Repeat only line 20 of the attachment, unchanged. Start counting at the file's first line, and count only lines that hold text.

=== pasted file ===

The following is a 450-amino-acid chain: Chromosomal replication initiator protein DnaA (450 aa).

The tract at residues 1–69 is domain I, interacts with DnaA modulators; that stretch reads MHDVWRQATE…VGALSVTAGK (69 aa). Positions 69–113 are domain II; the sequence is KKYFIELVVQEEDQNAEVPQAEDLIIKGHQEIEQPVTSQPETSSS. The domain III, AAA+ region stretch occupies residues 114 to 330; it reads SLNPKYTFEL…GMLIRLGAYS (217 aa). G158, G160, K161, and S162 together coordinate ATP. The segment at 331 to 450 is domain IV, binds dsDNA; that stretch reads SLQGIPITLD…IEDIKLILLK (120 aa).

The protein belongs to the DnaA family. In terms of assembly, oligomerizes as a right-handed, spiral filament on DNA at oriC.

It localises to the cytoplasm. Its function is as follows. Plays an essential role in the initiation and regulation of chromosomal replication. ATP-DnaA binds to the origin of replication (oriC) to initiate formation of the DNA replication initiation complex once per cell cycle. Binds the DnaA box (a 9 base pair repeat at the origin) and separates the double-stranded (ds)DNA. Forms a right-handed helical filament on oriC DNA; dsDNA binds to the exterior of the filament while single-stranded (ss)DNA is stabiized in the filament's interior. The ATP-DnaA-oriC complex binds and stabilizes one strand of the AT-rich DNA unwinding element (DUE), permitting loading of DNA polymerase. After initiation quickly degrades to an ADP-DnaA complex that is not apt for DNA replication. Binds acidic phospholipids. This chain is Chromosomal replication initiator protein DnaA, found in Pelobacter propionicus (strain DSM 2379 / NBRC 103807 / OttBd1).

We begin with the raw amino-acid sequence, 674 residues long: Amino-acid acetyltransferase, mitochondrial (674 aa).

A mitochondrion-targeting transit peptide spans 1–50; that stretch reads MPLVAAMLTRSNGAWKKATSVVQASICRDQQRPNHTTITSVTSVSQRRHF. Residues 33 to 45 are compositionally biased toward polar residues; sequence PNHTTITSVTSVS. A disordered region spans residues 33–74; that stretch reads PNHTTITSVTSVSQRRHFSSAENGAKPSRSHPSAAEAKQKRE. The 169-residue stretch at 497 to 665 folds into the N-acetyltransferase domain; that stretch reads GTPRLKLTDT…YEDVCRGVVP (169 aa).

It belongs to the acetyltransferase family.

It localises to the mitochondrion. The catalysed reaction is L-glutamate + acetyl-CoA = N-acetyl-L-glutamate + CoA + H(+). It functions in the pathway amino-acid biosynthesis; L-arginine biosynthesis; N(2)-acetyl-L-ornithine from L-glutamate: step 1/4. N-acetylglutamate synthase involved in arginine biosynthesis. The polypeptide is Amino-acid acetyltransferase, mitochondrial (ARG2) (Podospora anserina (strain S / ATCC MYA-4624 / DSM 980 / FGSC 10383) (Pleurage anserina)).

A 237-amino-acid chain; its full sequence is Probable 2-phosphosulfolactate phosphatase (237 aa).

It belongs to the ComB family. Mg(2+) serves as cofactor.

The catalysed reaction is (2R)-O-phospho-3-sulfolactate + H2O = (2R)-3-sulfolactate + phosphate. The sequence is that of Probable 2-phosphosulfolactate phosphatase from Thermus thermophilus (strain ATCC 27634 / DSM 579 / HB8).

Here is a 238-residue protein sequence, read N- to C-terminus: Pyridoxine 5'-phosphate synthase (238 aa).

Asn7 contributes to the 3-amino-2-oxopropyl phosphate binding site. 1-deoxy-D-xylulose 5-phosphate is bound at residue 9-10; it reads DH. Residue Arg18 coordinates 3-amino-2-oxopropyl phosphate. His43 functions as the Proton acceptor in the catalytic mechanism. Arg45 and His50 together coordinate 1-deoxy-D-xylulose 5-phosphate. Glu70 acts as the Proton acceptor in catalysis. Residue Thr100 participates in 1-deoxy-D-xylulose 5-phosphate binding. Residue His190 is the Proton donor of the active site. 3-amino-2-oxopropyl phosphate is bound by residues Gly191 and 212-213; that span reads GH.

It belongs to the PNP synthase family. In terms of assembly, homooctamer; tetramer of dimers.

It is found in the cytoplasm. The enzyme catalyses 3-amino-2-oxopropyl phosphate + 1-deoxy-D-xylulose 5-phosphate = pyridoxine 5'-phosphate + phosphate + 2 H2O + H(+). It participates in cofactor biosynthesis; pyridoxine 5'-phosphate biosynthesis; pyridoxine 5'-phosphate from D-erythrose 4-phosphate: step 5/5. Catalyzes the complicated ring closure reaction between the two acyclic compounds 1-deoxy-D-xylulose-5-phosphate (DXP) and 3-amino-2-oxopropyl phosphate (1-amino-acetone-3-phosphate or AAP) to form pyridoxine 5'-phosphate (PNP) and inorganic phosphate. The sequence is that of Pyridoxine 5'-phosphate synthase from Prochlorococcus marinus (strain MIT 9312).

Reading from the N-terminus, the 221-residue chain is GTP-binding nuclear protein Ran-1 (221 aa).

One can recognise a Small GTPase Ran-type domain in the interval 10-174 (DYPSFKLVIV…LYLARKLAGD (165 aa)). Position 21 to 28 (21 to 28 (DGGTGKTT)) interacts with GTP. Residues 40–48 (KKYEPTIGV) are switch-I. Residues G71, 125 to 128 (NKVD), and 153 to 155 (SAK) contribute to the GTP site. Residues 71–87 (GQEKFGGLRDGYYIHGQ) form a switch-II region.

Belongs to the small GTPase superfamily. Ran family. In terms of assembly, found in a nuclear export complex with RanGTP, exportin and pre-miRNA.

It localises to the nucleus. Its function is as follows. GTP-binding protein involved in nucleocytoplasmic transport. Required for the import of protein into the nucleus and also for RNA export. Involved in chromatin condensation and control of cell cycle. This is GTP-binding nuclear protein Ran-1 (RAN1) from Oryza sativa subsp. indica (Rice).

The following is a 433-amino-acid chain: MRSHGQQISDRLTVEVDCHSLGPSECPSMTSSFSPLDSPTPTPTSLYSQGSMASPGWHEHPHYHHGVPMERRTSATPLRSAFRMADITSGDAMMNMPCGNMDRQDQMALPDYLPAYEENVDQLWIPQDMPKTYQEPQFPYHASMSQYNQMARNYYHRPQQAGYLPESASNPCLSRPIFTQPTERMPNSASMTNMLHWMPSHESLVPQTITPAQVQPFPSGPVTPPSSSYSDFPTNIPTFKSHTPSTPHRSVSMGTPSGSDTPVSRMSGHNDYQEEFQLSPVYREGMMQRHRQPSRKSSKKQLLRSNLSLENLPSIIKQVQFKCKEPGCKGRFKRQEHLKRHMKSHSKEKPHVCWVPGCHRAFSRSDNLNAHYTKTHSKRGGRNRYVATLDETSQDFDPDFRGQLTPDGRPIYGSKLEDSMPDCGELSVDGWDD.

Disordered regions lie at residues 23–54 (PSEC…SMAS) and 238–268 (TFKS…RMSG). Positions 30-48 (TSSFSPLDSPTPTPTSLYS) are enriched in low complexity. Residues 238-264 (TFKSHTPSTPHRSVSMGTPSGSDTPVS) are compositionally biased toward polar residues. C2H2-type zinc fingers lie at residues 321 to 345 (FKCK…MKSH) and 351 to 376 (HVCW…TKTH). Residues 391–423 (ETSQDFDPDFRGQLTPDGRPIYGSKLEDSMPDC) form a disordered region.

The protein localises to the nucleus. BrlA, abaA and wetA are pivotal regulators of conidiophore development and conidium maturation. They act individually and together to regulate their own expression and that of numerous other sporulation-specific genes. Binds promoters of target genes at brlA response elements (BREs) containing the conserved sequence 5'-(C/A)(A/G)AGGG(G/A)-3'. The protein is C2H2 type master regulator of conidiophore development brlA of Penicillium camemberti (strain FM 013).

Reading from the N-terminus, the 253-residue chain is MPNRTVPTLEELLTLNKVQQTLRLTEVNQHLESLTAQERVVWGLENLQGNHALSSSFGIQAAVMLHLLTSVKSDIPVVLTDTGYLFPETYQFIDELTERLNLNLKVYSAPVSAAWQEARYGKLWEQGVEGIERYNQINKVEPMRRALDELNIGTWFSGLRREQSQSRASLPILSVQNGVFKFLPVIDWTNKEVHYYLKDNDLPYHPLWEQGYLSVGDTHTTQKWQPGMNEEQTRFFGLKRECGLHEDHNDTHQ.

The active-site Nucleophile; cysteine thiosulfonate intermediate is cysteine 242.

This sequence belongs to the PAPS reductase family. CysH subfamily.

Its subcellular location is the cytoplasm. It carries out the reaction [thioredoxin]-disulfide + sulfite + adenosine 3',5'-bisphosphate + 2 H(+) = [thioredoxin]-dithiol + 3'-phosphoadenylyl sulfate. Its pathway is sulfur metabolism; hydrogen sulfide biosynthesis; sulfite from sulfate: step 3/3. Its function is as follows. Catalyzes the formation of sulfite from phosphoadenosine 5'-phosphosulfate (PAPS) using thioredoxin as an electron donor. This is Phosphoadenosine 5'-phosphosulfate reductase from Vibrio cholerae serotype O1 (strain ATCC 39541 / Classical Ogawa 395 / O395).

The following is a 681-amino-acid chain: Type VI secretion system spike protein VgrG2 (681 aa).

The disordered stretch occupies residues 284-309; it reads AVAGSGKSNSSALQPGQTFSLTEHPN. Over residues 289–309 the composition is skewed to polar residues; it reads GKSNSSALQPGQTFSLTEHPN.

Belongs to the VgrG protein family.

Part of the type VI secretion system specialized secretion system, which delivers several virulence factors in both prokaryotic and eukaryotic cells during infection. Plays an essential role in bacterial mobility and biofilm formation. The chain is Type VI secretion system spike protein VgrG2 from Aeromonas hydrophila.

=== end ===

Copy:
The following is a 433-amino-acid chain: MRSHGQQISDRLTVEVDCHSLGPSECPSMTSSFSPLDSPTPTPTSLYSQGSMASPGWHEHPHYHHGVPMERRTSATPLRSAFRMADITSGDAMMNMPCGNMDRQDQMALPDYLPAYEENVDQLWIPQDMPKTYQEPQFPYHASMSQYNQMARNYYHRPQQAGYLPESASNPCLSRPIFTQPTERMPNSASMTNMLHWMPSHESLVPQTITPAQVQPFPSGPVTPPSSSYSDFPTNIPTFKSHTPSTPHRSVSMGTPSGSDTPVSRMSGHNDYQEEFQLSPVYREGMMQRHRQPSRKSSKKQLLRSNLSLENLPSIIKQVQFKCKEPGCKGRFKRQEHLKRHMKSHSKEKPHVCWVPGCHRAFSRSDNLNAHYTKTHSKRGGRNRYVATLDETSQDFDPDFRGQLTPDGRPIYGSKLEDSMPDCGELSVDGWDD.